There are quantified self enthusiasts and fitness-obsessed people of all ages, as well as young people suffering from early-onset conditions like juvenile diabetes, but the largest market for the kinds of bio-medical tracking that the sensor-laden iWatch would address are baby boomers and the elderly. Which leads me to ask, will the iWatch be worn by anyone under 30? The irony, of course, is that the boomers were indoctrinated in the ’60s to never trust anyone over 30!
ABI Research projects the wearable device sales volumes in 2014 to come from healthcare and sports and activity trackers. While, the commercial launch of several smart glass products, including Google Glass will continue to drive interest in the wearable space, it will not be a significant commercial success in 2014.
“The next twelve months will be a critical period for the acceptance and adoption of wearable devices” -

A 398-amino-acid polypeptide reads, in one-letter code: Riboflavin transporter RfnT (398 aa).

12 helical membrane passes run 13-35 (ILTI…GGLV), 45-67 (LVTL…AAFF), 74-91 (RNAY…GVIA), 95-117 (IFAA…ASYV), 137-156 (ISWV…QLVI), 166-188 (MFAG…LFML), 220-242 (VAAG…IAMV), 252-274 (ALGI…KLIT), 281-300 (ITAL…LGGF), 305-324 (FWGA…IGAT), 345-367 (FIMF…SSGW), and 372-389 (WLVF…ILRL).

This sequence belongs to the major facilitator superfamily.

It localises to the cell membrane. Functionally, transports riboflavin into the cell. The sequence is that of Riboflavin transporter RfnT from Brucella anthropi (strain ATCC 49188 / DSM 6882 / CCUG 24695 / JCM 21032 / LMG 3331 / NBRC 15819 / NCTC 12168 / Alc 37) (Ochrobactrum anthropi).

Earlier this week, Facebook announced that it had acquired Oculus VR for $2 billion, and it turns out that this isn’t the only recent piece of M&A in the category of head-mounted wearable computing.
Microsoft, we have discovered, has paid up to $150 million to buy IP assets related to augmented reality, head-borne computers, and related items from the Osterhout Design Group, a low-profile company that develops wearable computing devices and other gadgets, these days primarily for the military and other government organizations.
Its new mobile operating system, Android Wear, is tailored for smartwatches and other wearable devices. The software focuses on notifications and quick responses to show you information as you need it while keeping interaction to a minimum
Intel has won the Basis auction, we're hearing, at a price of around $100 million, according to one source. A second source pegs the deal at closer to $150..
Basis makes wristwatch health trackers, capturing 7 percent of the market versus competitor Jawbone’s 21 percent. As Intel was all about the wearables this year at CES, we’re assuming that this buy is an attempt to further its foothold (wristhold?) in the space.
The ability to manage your emotions and remain calm under pressure has a direct link to your performance. TalentSmart has conducted research with more than a million people, and we’ve found that 90% of top performers are skilled at managing their emotions in times of stress in order to remain [...]